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Thursday’s Father

The cosmos in the mind of G. K. Chesterton.

Aug 30, 2010, Vol. 15, No. 47 • By DAWN EDEN
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Thursday’s Father

G.K. Chesterton, ca. 1920

Hulton-Deutsch Collection/CORBIS

G.K. Chesterton

Theologian

by Aidan Nichols
Second Spring, 240 pp., $19.95

It is said that the study of metaphysics is dying because people no longer want to study things that cannot be changed. One sees this in the popularity of the Serenity Prayer, in which the thing most feared is not, as with the Lord’s Prayer, the temptation to sin, but rather the inability to control one’s circumstances: “God grant me the serenity to accept the things I cannot change.”

Had G. K. Chesterton (1874-1936) lived to read the Serenity Prayer (it emerged shortly after his death), he would have found it ironic that the orison earned fame as the mantra of the recovery movement. Coming of age in an era when preening poets went Wilde wearing carnations the color of the bilious liquor they imbibed, Chesterton recognized early on that the true subversion was sanity. “Revolt in the abstract is—revolting,” says his protagonist Gabriel Syme in The Man Who Was Thursday (1907). “It’s mere vomiting. .  .  . The most poetical thing in the world is not being sick.”

Such an appreciation of the artfulness of “things going right” characterizes the brand of metaphysical realism that Aidan Nichols, the English Dominican priest and prolific author, identifies as central to Chesterton’s worldview. In G. K. Chesterton, Theologian, he traces the origins of that realism back to the literary giant’s personal background and his reactions to the leading cultural figures of his time. Nichols’s Thomistic talent for systematizing leads him to find connections between Chesterton’s use of paradox, his demonstration of God’s existence (the “argument from joy”), his understanding of man as imago dei, and his Christology.

While his subject has been called The Apostle of Common Sense, Nichols stresses that “metaphysical realism is not merely the upshot of a commonsense epistemology.” It is also “the fruit of the doctrine of creation, which declares things to be intelligibly planned by the divine mind who called them ‘good.’” As Chesterton wrote in a 1910 essay,

The primordial things—existence, energy, fruition—are good so far as they go. .  .  . The ordinary modern progressive position is that this is a bad universe, but will certainly get better. I say it is certainly a good universe, even if it gets worse.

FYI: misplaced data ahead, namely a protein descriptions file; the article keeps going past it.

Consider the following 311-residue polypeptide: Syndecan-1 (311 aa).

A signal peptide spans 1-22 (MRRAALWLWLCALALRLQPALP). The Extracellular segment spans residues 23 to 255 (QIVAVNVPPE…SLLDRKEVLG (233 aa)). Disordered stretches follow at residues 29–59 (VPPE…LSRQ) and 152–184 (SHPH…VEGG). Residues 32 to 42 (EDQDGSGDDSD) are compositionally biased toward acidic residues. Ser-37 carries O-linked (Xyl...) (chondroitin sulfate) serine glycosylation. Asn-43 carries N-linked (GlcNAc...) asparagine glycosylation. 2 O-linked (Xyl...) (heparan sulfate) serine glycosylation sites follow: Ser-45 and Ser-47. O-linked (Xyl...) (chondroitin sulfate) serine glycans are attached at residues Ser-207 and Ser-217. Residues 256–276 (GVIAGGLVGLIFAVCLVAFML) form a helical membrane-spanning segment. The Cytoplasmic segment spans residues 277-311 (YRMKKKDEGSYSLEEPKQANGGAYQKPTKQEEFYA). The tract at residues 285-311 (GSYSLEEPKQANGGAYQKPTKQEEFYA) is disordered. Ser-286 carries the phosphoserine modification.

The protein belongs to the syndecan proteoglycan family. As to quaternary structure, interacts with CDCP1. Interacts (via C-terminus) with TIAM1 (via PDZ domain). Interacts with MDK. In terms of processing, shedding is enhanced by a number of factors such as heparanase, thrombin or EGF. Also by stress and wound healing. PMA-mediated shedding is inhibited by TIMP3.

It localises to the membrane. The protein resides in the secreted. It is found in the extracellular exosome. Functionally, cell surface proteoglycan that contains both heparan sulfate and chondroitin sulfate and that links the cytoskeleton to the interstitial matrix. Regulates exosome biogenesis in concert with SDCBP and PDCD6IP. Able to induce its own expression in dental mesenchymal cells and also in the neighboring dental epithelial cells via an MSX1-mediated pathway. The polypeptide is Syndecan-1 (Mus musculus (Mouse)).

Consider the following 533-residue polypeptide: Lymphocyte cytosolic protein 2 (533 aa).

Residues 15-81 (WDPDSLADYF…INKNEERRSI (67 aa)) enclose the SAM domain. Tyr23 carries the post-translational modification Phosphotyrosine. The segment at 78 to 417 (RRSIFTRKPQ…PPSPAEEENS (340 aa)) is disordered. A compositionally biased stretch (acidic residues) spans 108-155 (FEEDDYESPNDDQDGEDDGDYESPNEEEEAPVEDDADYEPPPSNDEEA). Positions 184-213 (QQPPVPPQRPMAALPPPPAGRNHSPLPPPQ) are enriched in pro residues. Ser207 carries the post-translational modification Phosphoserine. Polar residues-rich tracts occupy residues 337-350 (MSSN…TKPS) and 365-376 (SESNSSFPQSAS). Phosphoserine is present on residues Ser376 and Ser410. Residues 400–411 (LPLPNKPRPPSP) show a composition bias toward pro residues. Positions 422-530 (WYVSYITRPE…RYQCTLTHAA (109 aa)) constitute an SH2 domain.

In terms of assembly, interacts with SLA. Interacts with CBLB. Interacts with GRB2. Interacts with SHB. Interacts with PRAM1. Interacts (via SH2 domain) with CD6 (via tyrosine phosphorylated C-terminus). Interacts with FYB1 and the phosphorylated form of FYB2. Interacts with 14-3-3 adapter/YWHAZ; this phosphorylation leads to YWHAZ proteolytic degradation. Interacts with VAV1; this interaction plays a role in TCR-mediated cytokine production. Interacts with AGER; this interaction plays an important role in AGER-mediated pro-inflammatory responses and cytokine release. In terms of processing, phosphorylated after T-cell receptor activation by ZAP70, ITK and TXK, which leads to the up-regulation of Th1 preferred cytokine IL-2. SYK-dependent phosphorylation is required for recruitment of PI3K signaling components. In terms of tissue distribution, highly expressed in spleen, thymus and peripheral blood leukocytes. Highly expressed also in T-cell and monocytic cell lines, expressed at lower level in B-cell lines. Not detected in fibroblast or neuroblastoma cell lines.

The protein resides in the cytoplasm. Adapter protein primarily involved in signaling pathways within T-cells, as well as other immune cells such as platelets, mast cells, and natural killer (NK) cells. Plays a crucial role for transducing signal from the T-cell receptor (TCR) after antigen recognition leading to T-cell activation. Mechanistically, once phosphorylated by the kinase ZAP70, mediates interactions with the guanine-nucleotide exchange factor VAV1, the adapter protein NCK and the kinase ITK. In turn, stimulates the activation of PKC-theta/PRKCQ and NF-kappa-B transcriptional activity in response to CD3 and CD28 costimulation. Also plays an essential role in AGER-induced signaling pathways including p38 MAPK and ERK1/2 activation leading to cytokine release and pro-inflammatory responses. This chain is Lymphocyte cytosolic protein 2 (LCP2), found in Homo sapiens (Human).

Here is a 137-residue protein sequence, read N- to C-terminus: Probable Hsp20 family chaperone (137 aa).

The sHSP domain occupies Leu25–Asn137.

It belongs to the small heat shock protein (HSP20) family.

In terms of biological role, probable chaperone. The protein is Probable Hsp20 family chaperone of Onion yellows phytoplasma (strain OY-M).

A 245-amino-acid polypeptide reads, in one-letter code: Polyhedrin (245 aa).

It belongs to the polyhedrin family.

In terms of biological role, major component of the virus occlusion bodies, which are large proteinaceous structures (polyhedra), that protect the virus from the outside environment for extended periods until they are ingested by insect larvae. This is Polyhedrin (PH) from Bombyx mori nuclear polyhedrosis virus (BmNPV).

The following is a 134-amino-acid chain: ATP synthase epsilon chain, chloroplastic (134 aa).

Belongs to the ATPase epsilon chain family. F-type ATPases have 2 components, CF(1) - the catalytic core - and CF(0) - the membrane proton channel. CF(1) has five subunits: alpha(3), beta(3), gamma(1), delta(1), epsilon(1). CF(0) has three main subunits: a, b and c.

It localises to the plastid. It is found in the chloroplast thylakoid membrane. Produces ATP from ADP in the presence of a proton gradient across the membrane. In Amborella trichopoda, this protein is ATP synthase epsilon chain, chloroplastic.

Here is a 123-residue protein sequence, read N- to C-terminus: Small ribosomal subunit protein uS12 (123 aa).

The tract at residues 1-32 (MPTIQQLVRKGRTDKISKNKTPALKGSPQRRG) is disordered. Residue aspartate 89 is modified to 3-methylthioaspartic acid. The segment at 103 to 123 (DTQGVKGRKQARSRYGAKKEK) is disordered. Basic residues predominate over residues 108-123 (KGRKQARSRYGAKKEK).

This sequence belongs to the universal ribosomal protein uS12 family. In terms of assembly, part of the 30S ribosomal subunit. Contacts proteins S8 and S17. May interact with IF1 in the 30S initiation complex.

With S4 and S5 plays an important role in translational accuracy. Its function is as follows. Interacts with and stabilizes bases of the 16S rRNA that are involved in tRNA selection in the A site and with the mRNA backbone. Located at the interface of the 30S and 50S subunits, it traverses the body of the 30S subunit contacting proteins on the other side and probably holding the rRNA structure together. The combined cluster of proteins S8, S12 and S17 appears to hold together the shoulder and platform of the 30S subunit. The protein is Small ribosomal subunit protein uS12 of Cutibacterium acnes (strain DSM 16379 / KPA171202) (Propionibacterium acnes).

From this core philosophy, Chesterton, in his 1908 classic Orthodoxy, was able to critique the “madness” of his “thoroughly worldly” contemporaries. Their errors stemmed not from irrationality but rather from the narrowness of the data they admitted into the realm of reason, as Nichols observes:

Within their own limited terms of reference, lunatics are often cogently rational. .  .  . Chesterton takes the mark of madness to be the “combination between a logical completeness and a spiritual contraction.” Madmen are in “the clean and well-lit prison of one idea.”

In modern terms, he saw the prominent scientific rationalists of his day, as well as modernist Christians (“new theologians [who] dispute original sin”), as conspiracy theorists—the intelligentsia’s equivalent of the black-helicopter/tinfoil-hat crowd. While his arrows were aimed at contemporaries such as George Bernard Shaw and Ernst Haeckel, one does not have to look far to find modern-day examples of the blinkered mindset he describes: Witness Richard Dawkins saying that he would cling to his nonbelief in God even if it meant having to posit that an outer-space alien designed human life. Chesterton is seen by many as an answer to such New Atheists because, in Nichols’s words, “metaphysical realism, as an account of cosmic order hospitable to the Christian doctrine of creation, can improve on the materialist account: Whereas Christians are free to believe that there are large areas of ‘settled order and inevitable development’ in the universe, materialists, Chesterton points out, cannot allow the slightest incursion of spirit or miracle.”

Still, despite the New Atheists’ media stardom, the most popular modern heresy, at least in terms of book sales, is not materialism but solipsism—the Me-centered philosophy of Oprah, Chopra, The Secret, etc. While New Atheists see the New Age movement as merely a subset of religious superstition, Chesterton saw the solipsism of his day—and the Kantian subjective turn that provided it with its pseudo-philosophical ground—as the flipside of materialism. The two “have something in common,” Nichols writes, quoting from Orthodoxy: “The man who cannot believe his senses, and the man who cannot believe anything else, are both insane, but their insanity is proved not by any error in their argument, but by the manifest mistake of their whole lives.”

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